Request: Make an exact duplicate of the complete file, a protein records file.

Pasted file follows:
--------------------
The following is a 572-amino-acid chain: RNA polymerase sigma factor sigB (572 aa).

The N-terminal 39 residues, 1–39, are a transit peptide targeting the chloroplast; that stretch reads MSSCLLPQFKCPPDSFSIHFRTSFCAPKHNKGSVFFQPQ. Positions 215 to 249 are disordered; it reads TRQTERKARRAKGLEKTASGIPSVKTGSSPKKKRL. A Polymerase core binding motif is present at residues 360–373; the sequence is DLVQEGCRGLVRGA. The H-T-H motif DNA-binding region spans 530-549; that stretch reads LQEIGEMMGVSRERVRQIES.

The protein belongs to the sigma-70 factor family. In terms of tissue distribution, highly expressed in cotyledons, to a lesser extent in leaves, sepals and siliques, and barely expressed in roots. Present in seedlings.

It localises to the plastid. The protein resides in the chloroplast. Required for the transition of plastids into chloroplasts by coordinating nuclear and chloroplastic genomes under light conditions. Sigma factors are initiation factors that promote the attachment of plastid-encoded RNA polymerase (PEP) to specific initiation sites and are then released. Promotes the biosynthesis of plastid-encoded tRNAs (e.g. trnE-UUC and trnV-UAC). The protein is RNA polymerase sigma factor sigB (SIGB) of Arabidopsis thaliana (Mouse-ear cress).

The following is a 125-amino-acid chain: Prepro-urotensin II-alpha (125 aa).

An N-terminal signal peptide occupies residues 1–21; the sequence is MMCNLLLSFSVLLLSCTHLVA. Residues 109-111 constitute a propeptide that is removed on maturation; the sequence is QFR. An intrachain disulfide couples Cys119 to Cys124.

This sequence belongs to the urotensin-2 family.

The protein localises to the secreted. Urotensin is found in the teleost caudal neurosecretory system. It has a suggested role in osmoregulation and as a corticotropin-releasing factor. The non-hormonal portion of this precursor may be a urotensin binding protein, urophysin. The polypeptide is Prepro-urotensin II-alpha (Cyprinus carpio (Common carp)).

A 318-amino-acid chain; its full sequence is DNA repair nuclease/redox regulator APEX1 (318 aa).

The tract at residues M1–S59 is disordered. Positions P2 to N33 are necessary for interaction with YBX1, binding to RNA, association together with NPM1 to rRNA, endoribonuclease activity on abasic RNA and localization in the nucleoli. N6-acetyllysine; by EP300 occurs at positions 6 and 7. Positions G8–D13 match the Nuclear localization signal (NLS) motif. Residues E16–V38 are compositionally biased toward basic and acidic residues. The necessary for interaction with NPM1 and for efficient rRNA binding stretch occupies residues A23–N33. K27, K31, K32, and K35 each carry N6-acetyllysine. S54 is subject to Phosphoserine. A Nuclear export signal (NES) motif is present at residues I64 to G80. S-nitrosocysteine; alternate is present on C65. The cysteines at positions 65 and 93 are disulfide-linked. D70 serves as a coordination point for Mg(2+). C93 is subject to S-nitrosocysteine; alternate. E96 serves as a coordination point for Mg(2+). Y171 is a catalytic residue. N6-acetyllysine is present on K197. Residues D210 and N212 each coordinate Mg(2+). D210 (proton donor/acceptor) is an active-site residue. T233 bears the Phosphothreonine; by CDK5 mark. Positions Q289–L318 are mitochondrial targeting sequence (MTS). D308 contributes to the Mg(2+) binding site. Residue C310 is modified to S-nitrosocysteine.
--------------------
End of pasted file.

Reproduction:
The following is a 572-amino-acid chain: RNA polymerase sigma factor sigB (572 aa).

The N-terminal 39 residues, 1–39, are a transit peptide targeting the chloroplast; that stretch reads MSSCLLPQFKCPPDSFSIHFRTSFCAPKHNKGSVFFQPQ. Positions 215 to 249 are disordered; it reads TRQTERKARRAKGLEKTASGIPSVKTGSSPKKKRL. A Polymerase core binding motif is present at residues 360–373; the sequence is DLVQEGCRGLVRGA. The H-T-H motif DNA-binding region spans 530-549; that stretch reads LQEIGEMMGVSRERVRQIES.

The protein belongs to the sigma-70 factor family. In terms of tissue distribution, highly expressed in cotyledons, to a lesser extent in leaves, sepals and siliques, and barely expressed in roots. Present in seedlings.

It localises to the plastid. The protein resides in the chloroplast. Required for the transition of plastids into chloroplasts by coordinating nuclear and chloroplastic genomes under light conditions. Sigma factors are initiation factors that promote the attachment of plastid-encoded RNA polymerase (PEP) to specific initiation sites and are then released. Promotes the biosynthesis of plastid-encoded tRNAs (e.g. trnE-UUC and trnV-UAC). The protein is RNA polymerase sigma factor sigB (SIGB) of Arabidopsis thaliana (Mouse-ear cress).

The following is a 125-amino-acid chain: Prepro-urotensin II-alpha (125 aa).

An N-terminal signal peptide occupies residues 1–21; the sequence is MMCNLLLSFSVLLLSCTHLVA. Residues 109-111 constitute a propeptide that is removed on maturation; the sequence is QFR. An intrachain disulfide couples Cys119 to Cys124.

This sequence belongs to the urotensin-2 family.

The protein localises to the secreted. Urotensin is found in the teleost caudal neurosecretory system. It has a suggested role in osmoregulation and as a corticotropin-releasing factor. The non-hormonal portion of this precursor may be a urotensin binding protein, urophysin. The polypeptide is Prepro-urotensin II-alpha (Cyprinus carpio (Common carp)).

A 318-amino-acid chain; its full sequence is DNA repair nuclease/redox regulator APEX1 (318 aa).

The tract at residues M1–S59 is disordered. Positions P2 to N33 are necessary for interaction with YBX1, binding to RNA, association together with NPM1 to rRNA, endoribonuclease activity on abasic RNA and localization in the nucleoli. N6-acetyllysine; by EP300 occurs at positions 6 and 7. Positions G8–D13 match the Nuclear localization signal (NLS) motif. Residues E16–V38 are compositionally biased toward basic and acidic residues. The necessary for interaction with NPM1 and for efficient rRNA binding stretch occupies residues A23–N33. K27, K31, K32, and K35 each carry N6-acetyllysine. S54 is subject to Phosphoserine. A Nuclear export signal (NES) motif is present at residues I64 to G80. S-nitrosocysteine; alternate is present on C65. The cysteines at positions 65 and 93 are disulfide-linked. D70 serves as a coordination point for Mg(2+). C93 is subject to S-nitrosocysteine; alternate. E96 serves as a coordination point for Mg(2+). Y171 is a catalytic residue. N6-acetyllysine is present on K197. Residues D210 and N212 each coordinate Mg(2+). D210 (proton donor/acceptor) is an active-site residue. T233 bears the Phosphothreonine; by CDK5 mark. Positions Q289–L318 are mitochondrial targeting sequence (MTS). D308 contributes to the Mg(2+) binding site. Residue C310 is modified to S-nitrosocysteine.